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Extras! Be Green Week 2

2 fun extras I want to share with you this week as we consider how God reveals himself through the created world.

• Click here to listen to a radio interview I did for a national Australian radio show. In this interview I get a chance to share my passion for creation care and the biblical basis for it.

• Check out this amazing YouTube video, “Nature by Numbers,” about how math is just about everywhere in the created world. It’s really stunning and cool. It points to the intricate design throughout all of nature.

experience god creation

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Reflect and Respond, Be Green Week 2

During our “be green” journey, as we focus on experiencing God through his creation, consider this Scripture to guide a time of meditation and pick an action step to try.

Reflect: Psalm 19:1

The heavens declare the glory of God; 

the skies proclaim the work of his hands.

Respond with Action:

• Stargaze one evening or get up early to watch a sunrise. Focus your heart on how God is demonstrating his existence and his wonder through what you see.

• Pray, praise, sing, worship! Thank God that he speaks and affirms biblical truth to you through his “second book.”

• Pause to see God in nature by viewing the stunning images captured by my friend Dorothy Greco, a writer and photographer. Where do you see God in these snapshots? What is revealed about God’s character? (And if you feel inspired, grab your camera and shoot some of your own snapshots. Nature provides an abundance of divine beauties to ponder!)

experience god creation.

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Experience God through Creation

I don’t know about you, but for me there’s just something soul-healing about a deep breath of fresh springtime air. After the novelty of snow has turned into winter weariness, the first signs of spring’s new life fill me with joy, peace, refreshment, hope. And it’s not because the air itself has some magical power—rather it’s because God speaks to us through his world, ever reiterating his Word in echoing messages of grace.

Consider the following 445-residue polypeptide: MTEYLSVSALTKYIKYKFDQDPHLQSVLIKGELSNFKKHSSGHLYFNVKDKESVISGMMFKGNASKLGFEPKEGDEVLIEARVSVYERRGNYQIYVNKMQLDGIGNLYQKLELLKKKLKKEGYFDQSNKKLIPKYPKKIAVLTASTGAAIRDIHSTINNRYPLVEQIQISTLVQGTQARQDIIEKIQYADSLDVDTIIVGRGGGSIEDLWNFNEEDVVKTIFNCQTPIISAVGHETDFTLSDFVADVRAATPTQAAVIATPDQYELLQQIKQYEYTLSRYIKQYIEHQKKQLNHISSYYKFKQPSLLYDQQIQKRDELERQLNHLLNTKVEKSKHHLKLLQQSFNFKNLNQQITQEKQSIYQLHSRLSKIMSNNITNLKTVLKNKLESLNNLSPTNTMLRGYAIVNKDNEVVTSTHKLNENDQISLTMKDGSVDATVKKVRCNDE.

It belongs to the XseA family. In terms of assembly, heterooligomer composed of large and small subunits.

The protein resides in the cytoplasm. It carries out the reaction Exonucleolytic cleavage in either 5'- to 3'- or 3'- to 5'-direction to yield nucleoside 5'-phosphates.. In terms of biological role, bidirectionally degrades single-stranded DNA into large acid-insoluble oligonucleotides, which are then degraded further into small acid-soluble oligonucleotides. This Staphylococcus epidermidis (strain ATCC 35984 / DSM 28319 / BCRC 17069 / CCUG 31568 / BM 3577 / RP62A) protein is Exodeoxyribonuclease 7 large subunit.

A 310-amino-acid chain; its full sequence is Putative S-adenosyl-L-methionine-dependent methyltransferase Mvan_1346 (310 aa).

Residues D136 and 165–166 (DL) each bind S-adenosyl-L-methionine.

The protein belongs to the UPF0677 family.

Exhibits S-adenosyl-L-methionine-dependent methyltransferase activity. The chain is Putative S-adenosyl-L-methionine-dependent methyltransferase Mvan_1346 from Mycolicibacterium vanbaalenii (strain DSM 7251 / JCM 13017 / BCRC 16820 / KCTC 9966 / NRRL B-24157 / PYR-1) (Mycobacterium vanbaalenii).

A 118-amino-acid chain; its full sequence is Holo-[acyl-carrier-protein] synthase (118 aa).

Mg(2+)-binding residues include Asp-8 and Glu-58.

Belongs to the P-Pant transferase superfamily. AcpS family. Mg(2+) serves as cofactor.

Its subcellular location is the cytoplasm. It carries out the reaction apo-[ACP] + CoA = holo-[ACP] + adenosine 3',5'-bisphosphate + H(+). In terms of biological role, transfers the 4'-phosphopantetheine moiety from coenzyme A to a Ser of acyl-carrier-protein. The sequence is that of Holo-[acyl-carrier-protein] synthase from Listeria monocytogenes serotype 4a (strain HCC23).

experience god creation

Our natural world—from the dirt under our feet to the canopy of galaxies above our heads—proclaims deep and eternal Truth. What many theologians (and Galileo, by the way) have called God’s “second book,” the environment in which we live speaks to us.

It speaks to us not in a pagan or New Age or spiritualist way—but in the way the Bible makes abundantly clear, again and again. Consider . . .

“The heavens declare the glory of God; the skies proclaim the work of his hands. Day after day they pour forth speech; night after night they reveal knowledge. They have no speech; they use no words; no sound is heard from them. Yet their voice goes out into all the earth, their words to the ends of the world.” (Psalm 19:1-4)
 

And . . .

“[W]hat may be known about God is plain to them, because God has made it plain to them. For since the creation of the world God’s invisible qualities—his eternal power and divine nature—have been clearly seen, being understood from what has been made, so that people are without excuse.” (Romans 1:19-20)
 

This truth coursing throughout all of Scripture is a foundational tenant of our exploration of “being greenWe can discover God, learn about God, and experience God’s presence in and through God’s created world.

For me, when I get busy or stressed or too self-important, time in nature sets me straight. Looking up at the clouds humbles me, reminding me of my smallness—and renewing my wonder at God’s love for me. (“What is man that thou art mindful of him?” (Psalm 8:4).) Gazing at the intricate beauty of a flower leaves me in awe, reminding me of God’s artistry. Listening, in a bit of fear, to the tumult of a tornado-wielding thunderstorm renders me—Job-like—in a proper sense of fear, recognizing the power that is beyond, so beyond, my finite comprehension. Glimpsing a deer family through the trees in the nature preserve near my house speaks to me of God’s tender care for all of his creatures, from ants to eagles to whales to newts. And it reminds me, too, of my creatureliness—for I, like the deer, rely upon the God-made sustenance of planet Earth to live and to thrive.

be green photoHow have you experienced this biblical truth? How has God revealed his character, his values, his power, his very existence to you through his created world? How does time spent in nature (even just a 10-second pause to breathe deep spring’s bounty) re-align your soul to the reality of God’s presence and God’s love?